De Lay v. Ward, 7163

Citation262 S.W.2d 626
Decision Date14 May 1953
Docket NumberNo. 7163,7163
PartiesDE LAY v. WARD.
CourtCourt of Appeal of Missouri (US)

Limbaugh & Limbaugh, Cape Girardeau, for respondent.

Ward & Reeves, Caruthersville, for appellant.

BLAIR, Judge.

This was a law suit for damages to a four-year old girl, Dianne Sue DeLay, brought by her mother and father, as next friends. The little girl will be referred to as plaintiff, and appellant as defendant, so as to avoid confusion. The accident occurred on the afternoon of November 30, 1951, in Bell City, Missouri. The petition was filed on February 22, 1952, alleging negligence of defendant Ward in several respects.

Plaintiff claimed that she received serious, permanent, painful and disabling injuries to her head, face, skull and brain, causing cerebral concussions and lacerations. She alleged that she made large expenditures for medical treatment and X-ray services, with the expectation of further and additional expenses of that character.

Plaintiff asked for judgment for damages in the sum of $15,000. The jury assessed her damages at the sum of $2,000. Being unsuccessful in his motions for directed verdict and his motion for a new trial, defendant Ward has appealed. Considering the immediate nature and appearance of her injuries and the manner of their infliction, plaintiff was indeed fortunate that she was not killed outright. She had made almost complete recovery at the time of the trial in August, 1952.

Unlike many damage law suits, plaintiff called, as her first witness, the defendant, whose negligence is charged to have caused her injuries. As defendant strongly insists that no case of humanitarian negligence was made against him and that the trial court erred in overruling his motions for directed verdict and for a new trial, we will first take up that feature of the case.

The petition charged negligence of defendant in excessive speed of his automobile, in his failure to keep a vigilant outlook for persons on the street, and in his failure to have his automobile under control, while driving the same. He was charged with negligence in failing to sound his horn or to give any warning of his approach. He was also charged with negligence in his failure to turn his automobile to the left and thereby avoid hitting plaintiff.

There was no evidence of the lawful rate of speed at that place or that defendant had time or opportunity to sound his horn. In fact, all of the allegations of defendant's negligence may be reduced to his alleged wrongful acts in his failure to observe the rules required by humanitarian care and caution.

A combine was under repair at the DeLay Garage. There is some dispute about whether or not such combine occupied a large portion of the highway defendant was using in approaching Bell City. At any rate, defendant saw the combine and approached at slow speed the point where it was seen. There was no evidence that defendant was driving at any time more than 20 miles per hour. Plaintiff was playing and chucking or poking rocks or other substances into a sewer outlet, which occupied a portion of the highway on which defendant was driving. As defendant approached the combine, whether or not it occupied a large portion of the highway, plaintiff, a child of four years, suddenly 'darted' from behind such combine across the highway upon which defendant was driving, with his eyes on the combine. There was no evidence that defendant saw plaintiff before his automobile struck her.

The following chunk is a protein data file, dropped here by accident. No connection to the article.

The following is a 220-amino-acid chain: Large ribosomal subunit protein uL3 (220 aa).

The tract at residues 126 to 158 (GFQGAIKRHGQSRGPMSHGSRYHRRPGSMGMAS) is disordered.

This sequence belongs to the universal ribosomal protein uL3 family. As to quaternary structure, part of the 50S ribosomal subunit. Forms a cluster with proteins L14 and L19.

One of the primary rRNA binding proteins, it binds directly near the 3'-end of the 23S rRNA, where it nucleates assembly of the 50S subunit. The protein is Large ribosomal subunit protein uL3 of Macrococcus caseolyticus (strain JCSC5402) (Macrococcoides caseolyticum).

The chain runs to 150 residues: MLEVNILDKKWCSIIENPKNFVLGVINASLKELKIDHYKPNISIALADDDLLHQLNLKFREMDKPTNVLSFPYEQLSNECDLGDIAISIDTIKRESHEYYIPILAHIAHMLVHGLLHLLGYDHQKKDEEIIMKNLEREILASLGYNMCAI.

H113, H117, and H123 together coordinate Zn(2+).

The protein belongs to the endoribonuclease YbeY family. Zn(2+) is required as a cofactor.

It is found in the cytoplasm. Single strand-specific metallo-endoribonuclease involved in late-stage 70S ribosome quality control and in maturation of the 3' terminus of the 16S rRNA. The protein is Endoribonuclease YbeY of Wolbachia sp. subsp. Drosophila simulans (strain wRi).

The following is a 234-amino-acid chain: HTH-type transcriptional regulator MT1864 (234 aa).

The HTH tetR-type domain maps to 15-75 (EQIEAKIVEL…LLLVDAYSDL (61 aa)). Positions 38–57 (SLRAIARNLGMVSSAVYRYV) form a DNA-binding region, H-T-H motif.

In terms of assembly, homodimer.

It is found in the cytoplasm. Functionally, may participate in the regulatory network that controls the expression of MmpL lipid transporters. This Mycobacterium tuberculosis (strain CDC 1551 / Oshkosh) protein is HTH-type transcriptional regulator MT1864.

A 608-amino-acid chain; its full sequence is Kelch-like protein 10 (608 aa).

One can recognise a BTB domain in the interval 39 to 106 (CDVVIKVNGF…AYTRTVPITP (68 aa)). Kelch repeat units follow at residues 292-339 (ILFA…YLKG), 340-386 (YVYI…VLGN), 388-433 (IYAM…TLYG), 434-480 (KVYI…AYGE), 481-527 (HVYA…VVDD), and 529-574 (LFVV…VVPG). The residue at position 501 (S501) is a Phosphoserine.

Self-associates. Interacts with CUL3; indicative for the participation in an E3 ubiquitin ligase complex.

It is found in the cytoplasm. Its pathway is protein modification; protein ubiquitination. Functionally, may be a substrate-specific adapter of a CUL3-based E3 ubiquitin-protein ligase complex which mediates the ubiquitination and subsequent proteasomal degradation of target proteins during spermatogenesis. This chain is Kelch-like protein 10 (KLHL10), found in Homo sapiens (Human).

We do not question the statement of respondent that, 'In determining the only issue raised by appellant, namely whether a submissible case was made, this court will view the evidence and all reasonable inferences that may be deduced therefrom in the light most favorable to respondent, and affirm the judgment if there is substantial evidence to support it.'

It was the duty of the plaintiff to point out the evidence that should be most favorably viewed by the jury. That rule has no application, unless plaintiff can point out some evidence that may be...

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4 cases
  • De Lay v. Ward
    • United States
    • Missouri Supreme Court
    • 9 Noviembre 1953
    ...too late for defendant to slow down or to stop his automobile or even to warn plaintiff of her deadly peril.' (Italics ours). DeLay v. Ward, Mo.App., 262 S.W.2d 626. The cause has been transferred to this court and we shall review the record as on original appeal. Art. V, Sec. 10, Const. of......
  • Vaccaro v. Moss, 31816
    • United States
    • Missouri Court of Appeals
    • 20 Diciembre 1966
    ...of St. Joseph, Inc. v. Reiners, Mo., 371 S.W.2d 311; Davis v. St. Louis Public Service Company, Mo., 316 S.W.2d 494; Delay v. Ward, Mo.App., 262 S.W.2d 626. While a plaintiff is ordinarily bound by her own personal testimony, it has often been held that she is not conclusively bound by her ......
  • Loyd v. Moore
    • United States
    • Missouri Court of Appeals
    • 18 Mayo 1965
    ...Mo., 344 S.W.2d 108; Daniels v. Smith, Mo., 323 S.W.2d 705; Wofford v. St. Louis Public Service Co., Mo., 252 S.W.2d 529; De Lay v. Ward, Mo.App., 262 S.W.2d 626. Under the humanitarian doctrine, no duty upon defendant to act is imposed until plaintiff comes into a position of imminent peri......
  • Feltner v. Bishop
    • United States
    • Wyoming Supreme Court
    • 26 Enero 1960
    ...the defendant's seeing the child under the conditions depicted by the evidence in this trial. In the late Missouri case of De Lay v. Ward, Mo.App., 262 S.W.2d 626, reversed 364 Mo. 431, 262 S.W.2d 628, 634, 635, Id., Mo.App., 275 S.W.2d 396, a not altogether dissimilar case to the one befor......

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